To coin a term you have to a) be one of the first to use the term b) use it almost in the same way as it is later used by other writers or speakers.

(As we have discussed elsewhere Virginia Prince did not coin ‘transgender’ in that a) she was not the first to use it, b) on the very few times she did use it, she used it in a very idiosyncratic way c) she remained very antagonistic to its inclusive usage.)

(Hirschfeld did not coin any ‘transv*’ words in that such had been in use in Italian, French and English since the 17th century and even earlier. Hirschfeld’s first transv* word, i.e. Transvestitenschein, was copied from the French term and practice of Permission de Travestissement which the French police had been issuing since 1800.)

Some writers who read Die intersexuelle Konstitution as I do.

“It seems useful to clarify that, when Cauldwell used the words ‘psychopathia transexualis’, he described the condition known today as transsexualism. But when Hirschfeld used the words seelischer Transsexualismus he did not define the meaning of these words and did not describe the condition known today as transsexualism; in this paper he studied ‘die intersexuelle Konstitution’, and in his works in general he spoke of Transvestiten. It took about ten years after 1953 for the distinction between transvestism and transsexualism to be clearly adopted.”
  • Joanne Meyerowitz. How Sex Changed: A History of Transsexuality in the United States. Harvard University Press, 2002: 19. 
“He [Hirschfeld] considered transvestism “a harmless inclination,” and he included in the transvestite group those with crossgender identification as well as those who crossdressed. (In an article published in 1923, Hirschfeld used the term seelischen Transsexualismus, or spiritual transsexualism, which he associated with a form of “inversion,” but he did not use the word transsexual the way we use it today. For people who hoped to change their sex, he used the word transvestite.)”
  • Susan Faludi. In the Dark Room. Henry Holt and Company, 2016 : 156. 
“In a journal article in 1923, Hirschfeld remarked that some of his transvestite patients were expressing feelings that might be described as “seelischer Transsexualismus,” or spiritual transsexualism, but he wasn’t referring to the condition the word denotes today. He never separated out transsexuality as a category or regarded it as an identity.”

Uses of the word Transsexual* before 1950 that do not anticipate the modern usage.

1923 Magnus Hirschfeld – as discussed above.

1928 Viennese mental hygienist Erwin Stransky. Subordination, Autorität, Psychotherapie: Eine Studie vom Standpunkt des klinischen Empirikers. Vienna: Julius Springer, 1928 used the twinned terms Transsexualität/Asexualität, the former being a variation on Freud’s Pansexualismus.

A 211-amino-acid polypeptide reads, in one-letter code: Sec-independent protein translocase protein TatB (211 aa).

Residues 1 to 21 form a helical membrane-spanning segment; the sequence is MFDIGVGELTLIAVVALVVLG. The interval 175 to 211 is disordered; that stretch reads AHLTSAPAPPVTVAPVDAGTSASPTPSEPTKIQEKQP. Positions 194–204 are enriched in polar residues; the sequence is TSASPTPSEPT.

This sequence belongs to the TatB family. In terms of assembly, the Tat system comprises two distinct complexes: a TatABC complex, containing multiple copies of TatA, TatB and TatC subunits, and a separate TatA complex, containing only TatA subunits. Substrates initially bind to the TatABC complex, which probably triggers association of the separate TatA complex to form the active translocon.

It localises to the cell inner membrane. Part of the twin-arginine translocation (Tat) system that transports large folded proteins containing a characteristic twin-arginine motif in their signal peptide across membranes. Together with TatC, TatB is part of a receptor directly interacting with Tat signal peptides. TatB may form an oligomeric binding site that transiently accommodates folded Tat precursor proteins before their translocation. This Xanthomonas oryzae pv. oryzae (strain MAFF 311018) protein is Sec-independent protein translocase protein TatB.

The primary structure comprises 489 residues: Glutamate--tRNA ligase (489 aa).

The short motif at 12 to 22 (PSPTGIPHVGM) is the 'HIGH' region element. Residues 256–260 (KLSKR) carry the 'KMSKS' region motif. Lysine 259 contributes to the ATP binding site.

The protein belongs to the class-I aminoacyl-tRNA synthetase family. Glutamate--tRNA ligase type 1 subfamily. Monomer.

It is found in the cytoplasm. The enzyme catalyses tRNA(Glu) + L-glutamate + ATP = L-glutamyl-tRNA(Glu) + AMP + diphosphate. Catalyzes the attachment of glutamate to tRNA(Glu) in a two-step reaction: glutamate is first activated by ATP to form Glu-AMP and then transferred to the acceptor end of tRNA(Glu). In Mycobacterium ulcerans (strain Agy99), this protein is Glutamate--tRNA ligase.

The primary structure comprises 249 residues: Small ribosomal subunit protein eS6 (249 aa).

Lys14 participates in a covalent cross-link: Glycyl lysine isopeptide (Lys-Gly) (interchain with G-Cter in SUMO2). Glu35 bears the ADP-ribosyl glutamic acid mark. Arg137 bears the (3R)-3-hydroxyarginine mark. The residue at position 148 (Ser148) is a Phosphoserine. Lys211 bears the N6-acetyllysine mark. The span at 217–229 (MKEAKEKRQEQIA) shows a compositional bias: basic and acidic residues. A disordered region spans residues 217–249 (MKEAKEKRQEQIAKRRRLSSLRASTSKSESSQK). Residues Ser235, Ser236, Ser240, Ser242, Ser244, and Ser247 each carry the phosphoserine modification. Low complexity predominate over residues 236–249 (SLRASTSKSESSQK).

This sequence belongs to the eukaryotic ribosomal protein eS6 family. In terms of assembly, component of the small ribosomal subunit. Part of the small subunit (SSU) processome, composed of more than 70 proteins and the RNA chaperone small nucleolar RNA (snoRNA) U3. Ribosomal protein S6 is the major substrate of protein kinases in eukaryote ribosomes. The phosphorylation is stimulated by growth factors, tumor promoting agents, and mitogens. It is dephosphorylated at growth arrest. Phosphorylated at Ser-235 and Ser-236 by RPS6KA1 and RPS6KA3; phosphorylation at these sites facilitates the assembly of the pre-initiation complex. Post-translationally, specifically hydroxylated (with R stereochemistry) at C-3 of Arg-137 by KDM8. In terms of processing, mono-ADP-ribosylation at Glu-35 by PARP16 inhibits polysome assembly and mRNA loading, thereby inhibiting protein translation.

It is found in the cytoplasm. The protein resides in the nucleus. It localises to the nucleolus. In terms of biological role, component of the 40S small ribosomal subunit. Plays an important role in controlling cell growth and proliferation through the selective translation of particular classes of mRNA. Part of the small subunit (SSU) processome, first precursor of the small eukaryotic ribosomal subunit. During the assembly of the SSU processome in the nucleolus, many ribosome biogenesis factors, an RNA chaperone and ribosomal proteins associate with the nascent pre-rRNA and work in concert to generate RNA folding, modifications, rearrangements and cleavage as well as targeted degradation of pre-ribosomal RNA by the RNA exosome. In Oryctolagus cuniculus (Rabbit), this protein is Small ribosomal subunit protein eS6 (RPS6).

1948 Alfred Kinsey, Wardel Pomeroy & Clyde Martin. Sexual Behavior in the Human Male. W B Saunders Company, 1948: 612. 

“The term homosexual has had an endless list of synonyms in the technical vocabularies and a still greater list in the vernaculars. The terms homogenic love, contrasexuality, homo-erotism, similisexualism, uranism and others have been used in English. The terms sexual inversion, intersexuality, transsexuality, the third sex, psychosexual hermaphroditism, and others have been applied not merely to designate the nature of the partner involved in the sexual relation, but to emphasize the general opinion that individuals engaging in homosexual activity are neither male nor female, but persons of mixed sex. These latter terms are, however, most unfortunate, for they provide an interpretation in anticipation of any sufficient demonstration of the fact; and consequently they prejudice investigations of the nature and origin of homosexual activity.”

03 February 2023

Countries where trans persons may self-id (no psychiatric or other medial assessment or treatment required)

2010 Council of Europe resolution calling for self-id

2012 Argentina

2014 Denmark

Slightly out of date: add Spain & Finland

Amnesty appealed for "quick, accessible and transparent procedures and in accordance with their own perceptions of gender identity"

2015 Colombia




2016 Bolivia (a psychological examination attesting that the petitioner consents is required)


2017 Belgium


         Newfoundland & Labrador

         France (application to a court is required)

2018 Brazil

         Costa Rica (after a ruling by the Inter-American Court of Human Rights)


States and provinces not shown


2019 Uruguay





          Nova Scotia

2022 Switzerland



         British Columbia

         Scotland (vetoed by UK Govt)

2023 New Zealand/Aotearoa

Note re Mexico:  No national law as such, but 20 states/cities have introduced self-id.

2014 Mexico City

2017 Michoacan


2018 Coahuila

2019 Hidalgo

         San Luis Potosi





2020 Sonora


        Quintana Roo

2021 Puebla

         Baja California Sur

         Mexico State/Edomex


2022 Baja California